Product Description: This SA Wehrmannschaft EM Buckle is an extremely rare original. It’s an early buckle, made of aluminum, and has a very striking design, featuring a large and bold German national eagle and swastika emblem with a wingspan larger than the central roundel. The front of this rare buckle shows some light wear, and some toning from age, but retains loads of original detail. It never had any finish, as is typical for this buckle type. The reverse of this SA Wehrmannschaft EM Buckle has a matching light age patina. It has an integral, molded catch for the belt hook, and an intact and functional roller bar and prongs assembly for affixing it to a leather belt. Near the catch, it is well marked with the round “RZM” logo of the Reichszeugmeisterei as well as the manufacturer code “M4/22” which indicates that this buckle was made by the firm of Christian Theodor Dicke in Lüdenscheid. The overall condition of this SA Wehrmannschaft EM Buckle is very good. It makes for an impressive display piece.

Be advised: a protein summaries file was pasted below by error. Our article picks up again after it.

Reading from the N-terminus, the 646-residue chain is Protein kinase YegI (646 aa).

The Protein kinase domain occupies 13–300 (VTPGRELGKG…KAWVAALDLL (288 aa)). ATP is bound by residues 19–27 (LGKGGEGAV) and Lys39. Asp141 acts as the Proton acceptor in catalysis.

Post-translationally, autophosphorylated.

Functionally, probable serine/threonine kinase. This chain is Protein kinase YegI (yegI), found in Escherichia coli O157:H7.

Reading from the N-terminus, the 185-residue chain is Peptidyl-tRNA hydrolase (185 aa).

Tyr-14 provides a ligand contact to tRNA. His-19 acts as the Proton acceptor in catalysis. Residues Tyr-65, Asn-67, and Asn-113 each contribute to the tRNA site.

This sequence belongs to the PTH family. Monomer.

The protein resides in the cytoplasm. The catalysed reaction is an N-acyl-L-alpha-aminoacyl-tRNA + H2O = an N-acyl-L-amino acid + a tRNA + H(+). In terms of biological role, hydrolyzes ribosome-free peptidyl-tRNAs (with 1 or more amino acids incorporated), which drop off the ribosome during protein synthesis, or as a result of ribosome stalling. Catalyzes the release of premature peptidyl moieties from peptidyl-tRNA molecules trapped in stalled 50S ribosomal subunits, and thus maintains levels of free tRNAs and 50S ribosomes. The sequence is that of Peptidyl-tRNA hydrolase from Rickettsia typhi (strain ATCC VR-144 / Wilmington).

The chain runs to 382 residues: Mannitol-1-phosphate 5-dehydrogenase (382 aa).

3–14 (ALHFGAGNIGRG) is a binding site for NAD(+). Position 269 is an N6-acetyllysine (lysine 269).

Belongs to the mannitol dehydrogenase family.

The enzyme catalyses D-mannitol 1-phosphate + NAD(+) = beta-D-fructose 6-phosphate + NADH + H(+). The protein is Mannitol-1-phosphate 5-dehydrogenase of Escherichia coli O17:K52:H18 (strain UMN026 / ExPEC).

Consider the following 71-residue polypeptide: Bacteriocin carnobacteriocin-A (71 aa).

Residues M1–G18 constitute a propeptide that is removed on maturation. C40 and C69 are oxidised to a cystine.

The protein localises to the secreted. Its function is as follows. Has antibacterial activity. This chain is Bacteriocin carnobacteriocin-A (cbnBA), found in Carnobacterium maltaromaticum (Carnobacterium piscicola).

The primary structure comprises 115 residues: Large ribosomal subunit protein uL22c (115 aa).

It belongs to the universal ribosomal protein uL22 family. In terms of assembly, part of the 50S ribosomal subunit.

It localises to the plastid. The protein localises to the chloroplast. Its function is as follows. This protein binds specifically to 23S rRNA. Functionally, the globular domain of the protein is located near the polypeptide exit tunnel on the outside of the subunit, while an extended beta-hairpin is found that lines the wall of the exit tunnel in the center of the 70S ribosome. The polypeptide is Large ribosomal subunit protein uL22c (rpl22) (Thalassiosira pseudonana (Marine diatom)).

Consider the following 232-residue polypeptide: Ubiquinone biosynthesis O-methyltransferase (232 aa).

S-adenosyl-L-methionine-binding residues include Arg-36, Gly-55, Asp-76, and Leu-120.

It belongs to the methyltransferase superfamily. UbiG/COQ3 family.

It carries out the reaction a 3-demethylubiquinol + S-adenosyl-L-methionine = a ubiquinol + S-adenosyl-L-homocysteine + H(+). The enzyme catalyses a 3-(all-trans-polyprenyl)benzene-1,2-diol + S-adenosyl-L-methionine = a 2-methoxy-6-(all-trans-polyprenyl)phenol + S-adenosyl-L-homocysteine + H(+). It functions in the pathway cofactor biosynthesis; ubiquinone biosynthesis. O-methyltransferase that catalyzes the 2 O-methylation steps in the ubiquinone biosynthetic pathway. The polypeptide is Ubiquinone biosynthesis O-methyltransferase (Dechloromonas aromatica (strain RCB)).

Historical Description: The belt buckle was an important part of the regalia worn by all uniformed military, civil, political and paramilitary organizations during the Third Reich. The belt (“Koppel”) was part of the uniform, and would always be worn while on duty. The belt buckle (“Koppelschloss”) was generally specific to each organization, with many organizations having separate belt buckles for officers and for enlisted personnel, sometimes with different colors and finishes to further denote specific purposes. The buckles were adorned with various mottos and designs specific to the organizations for which they were intended. Many designs used the German national eagle emblem, in a variety of forms. Belt buckles were worn with uniforms ranging from finely tailored officer parade uniforms, to the issue uniforms of enlisted soldiers in combat. Generally speaking, most German belt buckles of the Third Reich were made with two prongs on the reverse, to allow the buckle to be worn and adjusted on a belt. The buckle had a catch that would mate with a hook on the belt, when worn. The earliest Third Reich buckles were often made of brass, or nickel silver. Later, aluminum became very common, and was used on private purchase as well as enlisted buckles of the German military, with or without a painted or plated finish. After WWII began, most enlisted military buckles were steel. Nazi belt buckles were popular souvenirs for Allied troops who served in Europe. Some types were made by the millions and remain quite common today. Others were made in limited numbers and are very rare.
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